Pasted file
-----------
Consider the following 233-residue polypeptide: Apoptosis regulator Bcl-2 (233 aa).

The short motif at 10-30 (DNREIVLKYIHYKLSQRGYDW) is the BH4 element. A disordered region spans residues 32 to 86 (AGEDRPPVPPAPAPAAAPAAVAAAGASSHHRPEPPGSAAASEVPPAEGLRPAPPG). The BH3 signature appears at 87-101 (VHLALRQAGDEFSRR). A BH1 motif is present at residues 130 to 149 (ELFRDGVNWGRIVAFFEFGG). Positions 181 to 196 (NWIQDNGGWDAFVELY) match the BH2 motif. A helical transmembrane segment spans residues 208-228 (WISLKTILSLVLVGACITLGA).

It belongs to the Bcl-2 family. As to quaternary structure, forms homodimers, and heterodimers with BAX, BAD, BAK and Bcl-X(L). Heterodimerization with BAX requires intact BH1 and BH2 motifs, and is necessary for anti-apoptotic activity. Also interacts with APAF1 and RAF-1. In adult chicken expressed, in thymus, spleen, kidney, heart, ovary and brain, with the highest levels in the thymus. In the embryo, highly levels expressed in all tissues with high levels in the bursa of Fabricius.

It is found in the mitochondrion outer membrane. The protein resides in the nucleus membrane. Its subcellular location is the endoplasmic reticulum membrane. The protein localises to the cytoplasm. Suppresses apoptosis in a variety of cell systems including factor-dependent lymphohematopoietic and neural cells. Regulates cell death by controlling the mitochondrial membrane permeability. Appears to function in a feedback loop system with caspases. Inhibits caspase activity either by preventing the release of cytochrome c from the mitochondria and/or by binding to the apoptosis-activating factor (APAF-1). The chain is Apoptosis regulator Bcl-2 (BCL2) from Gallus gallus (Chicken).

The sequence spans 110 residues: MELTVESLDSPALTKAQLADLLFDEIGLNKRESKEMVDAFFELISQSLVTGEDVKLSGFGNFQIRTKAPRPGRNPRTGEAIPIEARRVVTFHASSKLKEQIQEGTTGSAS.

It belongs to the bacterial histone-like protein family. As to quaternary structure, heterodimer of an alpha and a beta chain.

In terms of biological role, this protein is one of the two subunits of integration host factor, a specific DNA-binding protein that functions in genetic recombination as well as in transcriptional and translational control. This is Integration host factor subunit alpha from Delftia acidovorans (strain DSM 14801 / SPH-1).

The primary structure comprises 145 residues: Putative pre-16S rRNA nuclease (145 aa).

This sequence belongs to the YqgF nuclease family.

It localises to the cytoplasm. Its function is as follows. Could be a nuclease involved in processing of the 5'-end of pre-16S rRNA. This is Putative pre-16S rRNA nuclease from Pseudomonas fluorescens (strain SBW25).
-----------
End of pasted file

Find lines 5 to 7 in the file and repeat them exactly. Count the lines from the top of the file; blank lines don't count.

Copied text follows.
The sequence spans 110 residues: MELTVESLDSPALTKAQLADLLFDEIGLNKRESKEMVDAFFELISQSLVTGEDVKLSGFGNFQIRTKAPRPGRNPRTGEAIPIEARRVVTFHASSKLKEQIQEGTTGSAS.

It belongs to the bacterial histone-like protein family. As to quaternary structure, heterodimer of an alpha and a beta chain.

In terms of biological role, this protein is one of the two subunits of integration host factor, a specific DNA-binding protein that functions in genetic recombination as well as in transcriptional and translational control. This is Integration host factor subunit alpha from Delftia acidovorans (strain DSM 14801 / SPH-1).